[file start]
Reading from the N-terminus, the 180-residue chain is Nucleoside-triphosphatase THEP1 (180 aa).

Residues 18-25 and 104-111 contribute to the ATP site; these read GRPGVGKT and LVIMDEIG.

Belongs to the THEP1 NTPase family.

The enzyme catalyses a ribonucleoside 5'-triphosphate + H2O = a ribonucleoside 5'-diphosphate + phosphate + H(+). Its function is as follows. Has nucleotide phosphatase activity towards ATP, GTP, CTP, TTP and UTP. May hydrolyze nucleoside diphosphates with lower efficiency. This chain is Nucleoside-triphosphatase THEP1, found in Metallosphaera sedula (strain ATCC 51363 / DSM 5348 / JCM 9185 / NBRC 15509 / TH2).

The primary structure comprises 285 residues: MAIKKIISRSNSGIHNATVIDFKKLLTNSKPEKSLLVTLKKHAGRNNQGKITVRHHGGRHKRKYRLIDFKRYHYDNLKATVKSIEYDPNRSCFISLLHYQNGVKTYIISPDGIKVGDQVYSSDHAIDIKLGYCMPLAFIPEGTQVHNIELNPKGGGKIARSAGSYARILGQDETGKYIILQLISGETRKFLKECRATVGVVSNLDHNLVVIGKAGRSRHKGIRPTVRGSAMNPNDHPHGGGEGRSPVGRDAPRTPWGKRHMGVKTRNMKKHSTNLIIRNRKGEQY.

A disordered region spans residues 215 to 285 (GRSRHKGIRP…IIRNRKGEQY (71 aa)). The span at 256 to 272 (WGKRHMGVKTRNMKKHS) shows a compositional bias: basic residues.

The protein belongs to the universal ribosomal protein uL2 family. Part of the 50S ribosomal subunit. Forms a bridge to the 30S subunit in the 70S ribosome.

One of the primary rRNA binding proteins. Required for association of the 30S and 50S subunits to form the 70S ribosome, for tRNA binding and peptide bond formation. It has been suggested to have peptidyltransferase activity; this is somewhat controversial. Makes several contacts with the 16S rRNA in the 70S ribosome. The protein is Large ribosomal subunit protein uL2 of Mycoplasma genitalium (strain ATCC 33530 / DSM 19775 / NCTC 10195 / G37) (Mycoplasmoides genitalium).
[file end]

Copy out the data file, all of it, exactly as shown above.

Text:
Reading from the N-terminus, the 180-residue chain is Nucleoside-triphosphatase THEP1 (180 aa).

Residues 18-25 and 104-111 contribute to the ATP site; these read GRPGVGKT and LVIMDEIG.

Belongs to the THEP1 NTPase family.

The enzyme catalyses a ribonucleoside 5'-triphosphate + H2O = a ribonucleoside 5'-diphosphate + phosphate + H(+). Its function is as follows. Has nucleotide phosphatase activity towards ATP, GTP, CTP, TTP and UTP. May hydrolyze nucleoside diphosphates with lower efficiency. This chain is Nucleoside-triphosphatase THEP1, found in Metallosphaera sedula (strain ATCC 51363 / DSM 5348 / JCM 9185 / NBRC 15509 / TH2).

The primary structure comprises 285 residues: MAIKKIISRSNSGIHNATVIDFKKLLTNSKPEKSLLVTLKKHAGRNNQGKITVRHHGGRHKRKYRLIDFKRYHYDNLKATVKSIEYDPNRSCFISLLHYQNGVKTYIISPDGIKVGDQVYSSDHAIDIKLGYCMPLAFIPEGTQVHNIELNPKGGGKIARSAGSYARILGQDETGKYIILQLISGETRKFLKECRATVGVVSNLDHNLVVIGKAGRSRHKGIRPTVRGSAMNPNDHPHGGGEGRSPVGRDAPRTPWGKRHMGVKTRNMKKHSTNLIIRNRKGEQY.

A disordered region spans residues 215 to 285 (GRSRHKGIRP…IIRNRKGEQY (71 aa)). The span at 256 to 272 (WGKRHMGVKTRNMKKHS) shows a compositional bias: basic residues.

The protein belongs to the universal ribosomal protein uL2 family. Part of the 50S ribosomal subunit. Forms a bridge to the 30S subunit in the 70S ribosome.

One of the primary rRNA binding proteins. Required for association of the 30S and 50S subunits to form the 70S ribosome, for tRNA binding and peptide bond formation. It has been suggested to have peptidyltransferase activity; this is somewhat controversial. Makes several contacts with the 16S rRNA in the 70S ribosome. The protein is Large ribosomal subunit protein uL2 of Mycoplasma genitalium (strain ATCC 33530 / DSM 19775 / NCTC 10195 / G37) (Mycoplasmoides genitalium).